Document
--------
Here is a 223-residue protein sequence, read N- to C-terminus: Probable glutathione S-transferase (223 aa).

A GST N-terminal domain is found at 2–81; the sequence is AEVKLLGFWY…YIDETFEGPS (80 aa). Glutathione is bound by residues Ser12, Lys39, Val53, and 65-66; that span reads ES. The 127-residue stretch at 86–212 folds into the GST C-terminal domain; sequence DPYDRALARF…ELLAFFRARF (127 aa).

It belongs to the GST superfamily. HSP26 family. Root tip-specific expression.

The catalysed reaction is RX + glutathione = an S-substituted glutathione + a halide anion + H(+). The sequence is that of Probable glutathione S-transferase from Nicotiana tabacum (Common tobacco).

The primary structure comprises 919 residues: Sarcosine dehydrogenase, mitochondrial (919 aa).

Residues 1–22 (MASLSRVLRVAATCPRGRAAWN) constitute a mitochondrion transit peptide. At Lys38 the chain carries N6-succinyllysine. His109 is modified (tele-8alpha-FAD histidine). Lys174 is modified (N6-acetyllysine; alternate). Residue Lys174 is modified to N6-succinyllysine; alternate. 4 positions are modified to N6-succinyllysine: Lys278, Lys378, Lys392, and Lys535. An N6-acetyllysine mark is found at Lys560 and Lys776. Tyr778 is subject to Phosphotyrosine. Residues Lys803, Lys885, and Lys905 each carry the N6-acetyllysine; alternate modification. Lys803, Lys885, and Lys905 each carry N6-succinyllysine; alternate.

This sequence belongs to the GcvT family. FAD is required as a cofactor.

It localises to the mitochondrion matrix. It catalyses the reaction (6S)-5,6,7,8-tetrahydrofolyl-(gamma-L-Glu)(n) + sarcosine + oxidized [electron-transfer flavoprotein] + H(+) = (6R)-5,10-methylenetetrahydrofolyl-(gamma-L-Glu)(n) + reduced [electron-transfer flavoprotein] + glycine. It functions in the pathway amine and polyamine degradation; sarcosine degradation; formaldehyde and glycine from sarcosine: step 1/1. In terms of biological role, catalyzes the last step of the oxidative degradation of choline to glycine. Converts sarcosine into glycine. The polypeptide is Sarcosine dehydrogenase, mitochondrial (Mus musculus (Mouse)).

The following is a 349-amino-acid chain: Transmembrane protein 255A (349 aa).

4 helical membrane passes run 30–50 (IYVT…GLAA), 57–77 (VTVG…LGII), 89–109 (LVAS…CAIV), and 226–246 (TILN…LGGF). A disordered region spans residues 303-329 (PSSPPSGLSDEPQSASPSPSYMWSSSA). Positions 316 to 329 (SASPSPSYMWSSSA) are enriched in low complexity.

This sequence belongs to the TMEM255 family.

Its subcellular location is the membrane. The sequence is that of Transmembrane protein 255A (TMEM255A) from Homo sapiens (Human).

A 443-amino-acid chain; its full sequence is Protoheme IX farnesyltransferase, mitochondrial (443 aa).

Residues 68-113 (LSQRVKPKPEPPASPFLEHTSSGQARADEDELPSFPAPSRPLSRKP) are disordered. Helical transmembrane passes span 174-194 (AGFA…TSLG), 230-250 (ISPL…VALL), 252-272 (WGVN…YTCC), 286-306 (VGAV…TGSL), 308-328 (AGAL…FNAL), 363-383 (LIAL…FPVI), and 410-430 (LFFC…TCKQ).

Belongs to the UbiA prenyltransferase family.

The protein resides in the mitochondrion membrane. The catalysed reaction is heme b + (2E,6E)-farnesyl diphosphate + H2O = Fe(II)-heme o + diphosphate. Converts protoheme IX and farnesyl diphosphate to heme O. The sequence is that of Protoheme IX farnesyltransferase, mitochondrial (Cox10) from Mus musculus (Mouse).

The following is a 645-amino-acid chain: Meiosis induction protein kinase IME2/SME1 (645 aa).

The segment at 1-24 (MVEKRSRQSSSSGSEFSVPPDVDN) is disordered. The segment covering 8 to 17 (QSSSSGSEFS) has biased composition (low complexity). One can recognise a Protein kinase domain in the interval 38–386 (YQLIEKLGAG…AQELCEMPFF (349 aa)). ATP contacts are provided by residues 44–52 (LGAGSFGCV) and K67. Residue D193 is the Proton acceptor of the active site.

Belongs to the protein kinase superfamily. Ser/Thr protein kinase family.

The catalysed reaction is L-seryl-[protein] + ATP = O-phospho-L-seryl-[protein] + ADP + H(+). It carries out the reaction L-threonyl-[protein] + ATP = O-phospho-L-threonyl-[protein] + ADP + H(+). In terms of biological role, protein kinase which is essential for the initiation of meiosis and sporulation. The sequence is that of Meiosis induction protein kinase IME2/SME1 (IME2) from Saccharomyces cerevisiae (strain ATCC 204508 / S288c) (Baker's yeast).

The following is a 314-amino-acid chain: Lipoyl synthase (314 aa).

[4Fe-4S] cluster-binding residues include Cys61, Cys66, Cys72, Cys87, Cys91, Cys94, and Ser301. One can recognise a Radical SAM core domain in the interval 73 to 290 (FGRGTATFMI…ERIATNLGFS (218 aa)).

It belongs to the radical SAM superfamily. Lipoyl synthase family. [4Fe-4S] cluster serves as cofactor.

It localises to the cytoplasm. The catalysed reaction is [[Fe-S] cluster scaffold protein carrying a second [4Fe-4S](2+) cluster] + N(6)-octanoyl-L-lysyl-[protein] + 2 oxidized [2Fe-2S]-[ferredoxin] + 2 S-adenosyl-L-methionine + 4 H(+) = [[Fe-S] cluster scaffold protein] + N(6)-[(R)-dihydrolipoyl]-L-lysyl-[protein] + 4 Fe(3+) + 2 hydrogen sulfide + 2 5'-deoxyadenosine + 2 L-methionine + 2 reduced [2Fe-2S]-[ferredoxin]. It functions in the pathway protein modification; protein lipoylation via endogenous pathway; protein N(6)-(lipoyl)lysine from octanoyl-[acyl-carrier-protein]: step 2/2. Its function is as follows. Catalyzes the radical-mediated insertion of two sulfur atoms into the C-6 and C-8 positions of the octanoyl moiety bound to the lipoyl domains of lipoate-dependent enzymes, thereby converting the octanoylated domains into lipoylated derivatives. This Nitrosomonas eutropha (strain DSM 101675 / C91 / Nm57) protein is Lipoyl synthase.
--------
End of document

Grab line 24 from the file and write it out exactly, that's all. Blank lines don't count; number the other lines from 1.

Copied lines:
It localises to the cytoplasm. The catalysed reaction is [[Fe-S] cluster scaffold protein carrying a second [4Fe-4S](2+) cluster] + N(6)-octanoyl-L-lysyl-[protein] + 2 oxidized [2Fe-2S]-[ferredoxin] + 2 S-adenosyl-L-methionine + 4 H(+) = [[Fe-S] cluster scaffold protein] + N(6)-[(R)-dihydrolipoyl]-L-lysyl-[protein] + 4 Fe(3+) + 2 hydrogen sulfide + 2 5'-deoxyadenosine + 2 L-methionine + 2 reduced [2Fe-2S]-[ferredoxin]. It functions in the pathway protein modification; protein lipoylation via endogenous pathway; protein N(6)-(lipoyl)lysine from octanoyl-[acyl-carrier-protein]: step 2/2. Its function is as follows. Catalyzes the radical-mediated insertion of two sulfur atoms into the C-6 and C-8 positions of the octanoyl moiety bound to the lipoyl domains of lipoate-dependent enzymes, thereby converting the octanoylated domains into lipoylated derivatives. This Nitrosomonas eutropha (strain DSM 101675 / C91 / Nm57) protein is Lipoyl synthase.